Cassini runs your website as your own user identity when you start up the Visual Studio application. IIS runs your website as an App Pool Identity. Unless the App Pool Identity is granted access to the Database, you get errors.

Continue to use Windows Integrated Security in all Connection Strings. In SQL Server, add the Domain users as logins and grant permissions to databases, tables, SP etc. on a per website basis. E.g. DB1 used by Website1 has a login for User1 because Website1 runs on an App Pool as User1.

IIS introduced App Pool Identity to improve security. You can run websites under the default App Pool Identity, or Create a new App Pool with its own name, or Create a new App Pool with its own name that runs under a User Account (usually Domain Account).

In networked situations (that are not in Azure) you can make a new App Pool run under an Active Directory Domain user account; I prefer this over the machine account. Doing so gives granular security and granular access to network resources, including databases. Each website runs on a different App Pool (and each of those runs under its own Domain User account).

One challenge with deploying from the Visual Studio built-in DB (e.g. LocalDB) and built-in Web Server to a production environment derives from the fact that the developer's user SID and its ACLs are not to be used in a secure production environment. Microsoft provides tools for deployment. But pity the poor developer who is accustomed to everything just working out of the box in the new easy VS IDE with localDB and localWebServer, because these tools will be hard to use for that developer, especially for such a developer lacking SysAdmin and DBAdmin support or their specialized knowledge. Nonetheless deploying to Azure is easier than the enterprise network situation mentioned above.

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Edit: Before applying this suggestion you should note and understand the security implications.

I would have upvoted zillions of time if I could. Thanks this helped.

In addition to running the app pool as the LocalSystem identity, I also had to map the "NT AUTHORITY\SYSTEM" user to database roles

SYSTEM is more highly privileged than Administrator. You should NEVER run your web server with anything approaching that level.

This stinks. Granting SYSTEM authority to a web app is a recipe for disaster and allows miscreants all sorts of opportunity to inflict badness upon not only your web app, but the entire hosting server. Just because the DB accepts logins from SYSTEM does not mean that you should run your web app as SYSTEM. The windows desktop won't even let you run as SYSTEM (without jumping through hoops). Running a webapp with this authority is a really, really stupid idea. You should make the DB accept the current apppool identity. I'd -100 if I could. -1.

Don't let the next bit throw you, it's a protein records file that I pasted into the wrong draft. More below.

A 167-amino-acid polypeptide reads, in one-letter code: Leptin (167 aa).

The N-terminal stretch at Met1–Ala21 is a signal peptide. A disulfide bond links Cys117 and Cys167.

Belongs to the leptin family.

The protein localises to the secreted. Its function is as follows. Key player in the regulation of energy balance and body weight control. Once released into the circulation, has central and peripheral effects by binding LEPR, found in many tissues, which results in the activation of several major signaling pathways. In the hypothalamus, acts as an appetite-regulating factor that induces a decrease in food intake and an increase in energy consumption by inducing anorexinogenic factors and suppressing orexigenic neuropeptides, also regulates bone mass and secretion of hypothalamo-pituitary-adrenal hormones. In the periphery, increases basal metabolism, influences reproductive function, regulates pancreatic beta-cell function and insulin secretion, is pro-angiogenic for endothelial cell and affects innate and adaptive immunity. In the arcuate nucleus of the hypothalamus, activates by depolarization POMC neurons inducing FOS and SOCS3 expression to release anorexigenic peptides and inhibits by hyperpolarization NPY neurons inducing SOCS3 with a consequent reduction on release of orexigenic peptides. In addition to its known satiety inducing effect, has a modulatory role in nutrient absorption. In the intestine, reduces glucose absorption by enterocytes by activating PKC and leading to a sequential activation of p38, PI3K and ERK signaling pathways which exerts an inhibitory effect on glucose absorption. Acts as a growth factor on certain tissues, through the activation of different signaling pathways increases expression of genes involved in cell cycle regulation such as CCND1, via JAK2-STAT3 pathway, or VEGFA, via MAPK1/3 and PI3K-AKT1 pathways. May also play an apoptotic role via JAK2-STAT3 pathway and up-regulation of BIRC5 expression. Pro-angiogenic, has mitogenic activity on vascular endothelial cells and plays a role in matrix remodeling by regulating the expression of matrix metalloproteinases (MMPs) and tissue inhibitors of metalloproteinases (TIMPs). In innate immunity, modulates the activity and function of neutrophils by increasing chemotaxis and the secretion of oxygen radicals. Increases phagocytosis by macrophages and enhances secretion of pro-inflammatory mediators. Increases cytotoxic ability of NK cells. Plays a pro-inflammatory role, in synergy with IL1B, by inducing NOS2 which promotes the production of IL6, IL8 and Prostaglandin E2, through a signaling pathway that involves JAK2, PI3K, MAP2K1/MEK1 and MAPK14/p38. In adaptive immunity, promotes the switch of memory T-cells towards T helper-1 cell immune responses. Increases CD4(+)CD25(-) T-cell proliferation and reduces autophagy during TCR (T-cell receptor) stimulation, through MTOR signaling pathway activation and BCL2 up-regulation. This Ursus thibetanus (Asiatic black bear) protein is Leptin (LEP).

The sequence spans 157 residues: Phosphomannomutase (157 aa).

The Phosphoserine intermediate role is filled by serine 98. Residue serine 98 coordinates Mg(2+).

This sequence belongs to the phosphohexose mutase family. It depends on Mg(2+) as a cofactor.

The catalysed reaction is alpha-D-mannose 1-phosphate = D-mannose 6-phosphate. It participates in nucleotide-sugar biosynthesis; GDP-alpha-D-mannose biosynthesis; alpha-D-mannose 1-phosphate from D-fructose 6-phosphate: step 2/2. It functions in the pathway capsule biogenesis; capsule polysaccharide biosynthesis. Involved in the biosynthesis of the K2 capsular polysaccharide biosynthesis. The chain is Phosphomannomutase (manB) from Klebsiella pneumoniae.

Under ApplicationPoolIdentity you will find local system. This will make your application run under NT AUTHORITY\SYSTEM, which is an existing login for the database by default.

You can change the ApplicationPoolIdentity from IIS7 -> Application Pools -> Advanced Settings.

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Integrated Security = SSPI;
Integrated Security = true;
Trusted_Connection=true;
User ID=xxx;Password=yyy

If in the connection string you have specified:

SQL Server will use Windows Authentication, so your connection values will be ignored and overridden (IIS will use the Windows account specified in Identity user profile). more info here

The same applies if in the connection string there is:

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As adrift says, it does sound like a database security issue. So create an NT user account, assign it to the ASP.NET v4.0 AppPool and then grant it permission on the website folder and to the relevant table(s) in SQL.

I hate the ApplicationPoolIdentity. I always set a Windows User Account as the account on AppPools.

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c Login failed for user 'IIS APPPOOLASP.NET v4.0'?


<system.web>
  <identity impersonate="true" />
</system.web>

I found by entering the following in the web.config fixed this for me:

I had this message and I use Windows Authentication on the web server.

I see other Answers regarding creating the AppPool username in the SQL DB or just to use SQL Auth. Both would be correct if you didn't want to capture or secure individual Windows users inside SQL.

I wanted the currently authenticated web user to be authenticated against the database, rather than using the IIS APPPOOL\ASP.NET v4 User specified in the App Pool.

This solved it for us and we are not sure why. IIS/AppPool just hijacks the connectionstring that explicitly says "Integrated Security=true"? Why??

Note
Rectangle 27 0

c Login failed for user 'IIS APPPOOLASP.NET v4.0'?


As adrift says, it does sound like a database security issue. So create an NT user account, assign it to the ASP.NET v4.0 AppPool and then grant it permission on the website folder and to the relevant table(s) in SQL.

I hate the ApplicationPoolIdentity. I always set a Windows User Account as the account on AppPools.

Note